Throughout history and across many cultures, humans have selected stones and arranged them. Simple cairns have indicated trails, stacks of rocks have suggested human figures, and larger, more elaborate groupings have served as memorials and marked the seasons. Somehow, simply standing a stone on end imbues it with meaning. My prints reveal my ongoing fascination with these structures.
These collagraphs began as shaped plates fashioned from cardboard, then textured with gesso and grit. After sealing, the plates were inked by hand and their surfaces and edges carefully wiped. Arranged on a Charles Brandt etching press, the plates were covered with dampened BFK Rives paper and cranked through by hand. The pressure of the printing process caused the ink remaining in the recesses of the textured plates to transfer to the paper, creating intaglio prints. Each new print required repeating the inking and printing process. Where shapes overlap, the prints were run through the press multiple times. Some of the images are embellished with embossing, created by printing uninked plates.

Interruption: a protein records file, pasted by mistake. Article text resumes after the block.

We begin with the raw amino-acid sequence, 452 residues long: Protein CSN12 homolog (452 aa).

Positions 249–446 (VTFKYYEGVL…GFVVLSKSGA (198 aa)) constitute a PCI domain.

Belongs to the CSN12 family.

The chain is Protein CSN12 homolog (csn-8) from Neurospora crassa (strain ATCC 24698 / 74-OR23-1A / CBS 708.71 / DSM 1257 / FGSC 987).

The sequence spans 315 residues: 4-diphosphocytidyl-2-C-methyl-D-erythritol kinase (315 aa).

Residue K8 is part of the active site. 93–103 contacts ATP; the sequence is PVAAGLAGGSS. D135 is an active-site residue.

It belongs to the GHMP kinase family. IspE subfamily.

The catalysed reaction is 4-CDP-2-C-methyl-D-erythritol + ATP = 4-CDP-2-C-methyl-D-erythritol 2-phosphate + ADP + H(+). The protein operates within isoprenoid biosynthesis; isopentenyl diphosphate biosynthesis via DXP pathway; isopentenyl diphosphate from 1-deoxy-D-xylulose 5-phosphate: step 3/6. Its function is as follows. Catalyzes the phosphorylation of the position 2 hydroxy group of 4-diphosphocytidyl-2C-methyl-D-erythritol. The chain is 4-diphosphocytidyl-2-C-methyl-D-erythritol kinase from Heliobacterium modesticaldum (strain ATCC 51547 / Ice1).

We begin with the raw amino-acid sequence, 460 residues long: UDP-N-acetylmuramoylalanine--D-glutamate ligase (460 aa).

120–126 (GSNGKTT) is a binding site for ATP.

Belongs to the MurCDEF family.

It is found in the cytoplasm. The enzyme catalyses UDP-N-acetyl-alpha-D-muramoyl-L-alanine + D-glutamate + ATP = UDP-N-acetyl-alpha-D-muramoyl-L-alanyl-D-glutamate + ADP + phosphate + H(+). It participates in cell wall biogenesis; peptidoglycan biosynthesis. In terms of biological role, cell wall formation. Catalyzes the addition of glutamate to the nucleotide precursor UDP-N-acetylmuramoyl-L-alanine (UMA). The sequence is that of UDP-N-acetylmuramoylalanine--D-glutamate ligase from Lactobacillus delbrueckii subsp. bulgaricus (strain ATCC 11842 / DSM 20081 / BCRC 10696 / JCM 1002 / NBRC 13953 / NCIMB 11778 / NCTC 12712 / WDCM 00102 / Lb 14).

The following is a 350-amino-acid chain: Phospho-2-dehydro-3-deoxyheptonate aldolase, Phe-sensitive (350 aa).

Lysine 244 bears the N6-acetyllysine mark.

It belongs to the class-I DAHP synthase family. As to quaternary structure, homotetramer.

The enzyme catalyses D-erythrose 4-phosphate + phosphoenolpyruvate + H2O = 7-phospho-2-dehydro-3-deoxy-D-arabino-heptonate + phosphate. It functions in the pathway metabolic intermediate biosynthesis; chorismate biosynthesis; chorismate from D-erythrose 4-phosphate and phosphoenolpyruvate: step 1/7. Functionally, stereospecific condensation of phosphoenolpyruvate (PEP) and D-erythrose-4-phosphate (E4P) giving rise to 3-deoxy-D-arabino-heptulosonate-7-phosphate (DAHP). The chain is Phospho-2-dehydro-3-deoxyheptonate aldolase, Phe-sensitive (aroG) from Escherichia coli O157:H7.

These works were printed as variable editions in which each print is unique. The same plates are used; however, color and placement are purposefully varied each time a print is pulled.
The alchemy of selecting, arranging, and printing my plates yields images that somehow mean more than the sum of their parts, speaking to the viewer in ways not unlike stacked rocks or standing stones.